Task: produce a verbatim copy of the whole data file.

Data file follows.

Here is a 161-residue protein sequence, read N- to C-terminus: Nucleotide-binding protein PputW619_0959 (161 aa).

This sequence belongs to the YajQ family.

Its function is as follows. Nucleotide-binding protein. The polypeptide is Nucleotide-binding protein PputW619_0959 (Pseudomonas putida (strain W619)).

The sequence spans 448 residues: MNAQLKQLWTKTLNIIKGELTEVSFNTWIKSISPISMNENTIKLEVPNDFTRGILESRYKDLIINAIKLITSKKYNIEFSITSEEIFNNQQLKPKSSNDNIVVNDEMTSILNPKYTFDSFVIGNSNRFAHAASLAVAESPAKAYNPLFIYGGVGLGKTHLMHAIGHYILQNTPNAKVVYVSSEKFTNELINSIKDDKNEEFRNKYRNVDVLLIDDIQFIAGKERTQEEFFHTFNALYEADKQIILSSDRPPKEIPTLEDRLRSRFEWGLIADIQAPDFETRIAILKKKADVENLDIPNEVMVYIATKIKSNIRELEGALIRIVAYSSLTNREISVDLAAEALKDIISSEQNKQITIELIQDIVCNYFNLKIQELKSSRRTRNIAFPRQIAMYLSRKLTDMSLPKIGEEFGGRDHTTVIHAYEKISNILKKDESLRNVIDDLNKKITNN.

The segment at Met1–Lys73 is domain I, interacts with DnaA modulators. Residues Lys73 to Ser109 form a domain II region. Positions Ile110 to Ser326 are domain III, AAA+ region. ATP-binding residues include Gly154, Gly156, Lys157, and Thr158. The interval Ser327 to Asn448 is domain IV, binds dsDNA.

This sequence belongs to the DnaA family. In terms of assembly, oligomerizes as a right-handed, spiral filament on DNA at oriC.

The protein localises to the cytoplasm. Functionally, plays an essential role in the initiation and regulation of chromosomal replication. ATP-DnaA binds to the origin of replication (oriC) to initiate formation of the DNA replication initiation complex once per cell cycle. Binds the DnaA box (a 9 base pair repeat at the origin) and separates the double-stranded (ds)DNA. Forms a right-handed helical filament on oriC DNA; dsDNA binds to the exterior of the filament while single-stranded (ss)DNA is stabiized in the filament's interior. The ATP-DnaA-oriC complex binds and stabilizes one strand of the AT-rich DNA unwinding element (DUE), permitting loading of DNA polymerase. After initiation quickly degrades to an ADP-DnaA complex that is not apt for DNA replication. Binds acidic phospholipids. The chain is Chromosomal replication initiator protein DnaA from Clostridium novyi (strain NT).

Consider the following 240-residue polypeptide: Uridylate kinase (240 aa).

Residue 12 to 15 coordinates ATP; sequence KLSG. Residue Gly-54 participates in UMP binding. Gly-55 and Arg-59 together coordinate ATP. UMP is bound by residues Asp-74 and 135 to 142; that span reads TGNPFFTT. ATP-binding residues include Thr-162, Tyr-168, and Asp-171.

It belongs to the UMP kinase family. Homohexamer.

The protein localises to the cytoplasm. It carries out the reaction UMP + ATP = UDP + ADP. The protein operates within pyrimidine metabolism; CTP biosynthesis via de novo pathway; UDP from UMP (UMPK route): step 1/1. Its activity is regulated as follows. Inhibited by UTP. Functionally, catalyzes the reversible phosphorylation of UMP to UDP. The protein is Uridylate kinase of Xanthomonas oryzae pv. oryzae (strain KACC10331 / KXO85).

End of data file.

Here is a 161-residue protein sequence, read N- to C-terminus: Nucleotide-binding protein PputW619_0959 (161 aa).

This sequence belongs to the YajQ family.

Its function is as follows. Nucleotide-binding protein. The polypeptide is Nucleotide-binding protein PputW619_0959 (Pseudomonas putida (strain W619)).

The sequence spans 448 residues: MNAQLKQLWTKTLNIIKGELTEVSFNTWIKSISPISMNENTIKLEVPNDFTRGILESRYKDLIINAIKLITSKKYNIEFSITSEEIFNNQQLKPKSSNDNIVVNDEMTSILNPKYTFDSFVIGNSNRFAHAASLAVAESPAKAYNPLFIYGGVGLGKTHLMHAIGHYILQNTPNAKVVYVSSEKFTNELINSIKDDKNEEFRNKYRNVDVLLIDDIQFIAGKERTQEEFFHTFNALYEADKQIILSSDRPPKEIPTLEDRLRSRFEWGLIADIQAPDFETRIAILKKKADVENLDIPNEVMVYIATKIKSNIRELEGALIRIVAYSSLTNREISVDLAAEALKDIISSEQNKQITIELIQDIVCNYFNLKIQELKSSRRTRNIAFPRQIAMYLSRKLTDMSLPKIGEEFGGRDHTTVIHAYEKISNILKKDESLRNVIDDLNKKITNN.

The segment at Met1–Lys73 is domain I, interacts with DnaA modulators. Residues Lys73 to Ser109 form a domain II region. Positions Ile110 to Ser326 are domain III, AAA+ region. ATP-binding residues include Gly154, Gly156, Lys157, and Thr158. The interval Ser327 to Asn448 is domain IV, binds dsDNA.

This sequence belongs to the DnaA family. In terms of assembly, oligomerizes as a right-handed, spiral filament on DNA at oriC.

The protein localises to the cytoplasm. Functionally, plays an essential role in the initiation and regulation of chromosomal replication. ATP-DnaA binds to the origin of replication (oriC) to initiate formation of the DNA replication initiation complex once per cell cycle. Binds the DnaA box (a 9 base pair repeat at the origin) and separates the double-stranded (ds)DNA. Forms a right-handed helical filament on oriC DNA; dsDNA binds to the exterior of the filament while single-stranded (ss)DNA is stabiized in the filament's interior. The ATP-DnaA-oriC complex binds and stabilizes one strand of the AT-rich DNA unwinding element (DUE), permitting loading of DNA polymerase. After initiation quickly degrades to an ADP-DnaA complex that is not apt for DNA replication. Binds acidic phospholipids. The chain is Chromosomal replication initiator protein DnaA from Clostridium novyi (strain NT).

Consider the following 240-residue polypeptide: Uridylate kinase (240 aa).

Residue 12 to 15 coordinates ATP; sequence KLSG. Residue Gly-54 participates in UMP binding. Gly-55 and Arg-59 together coordinate ATP. UMP is bound by residues Asp-74 and 135 to 142; that span reads TGNPFFTT. ATP-binding residues include Thr-162, Tyr-168, and Asp-171.

It belongs to the UMP kinase family. Homohexamer.

The protein localises to the cytoplasm. It carries out the reaction UMP + ATP = UDP + ADP. The protein operates within pyrimidine metabolism; CTP biosynthesis via de novo pathway; UDP from UMP (UMPK route): step 1/1. Its activity is regulated as follows. Inhibited by UTP. Functionally, catalyzes the reversible phosphorylation of UMP to UDP. The protein is Uridylate kinase of Xanthomonas oryzae pv. oryzae (strain KACC10331 / KXO85).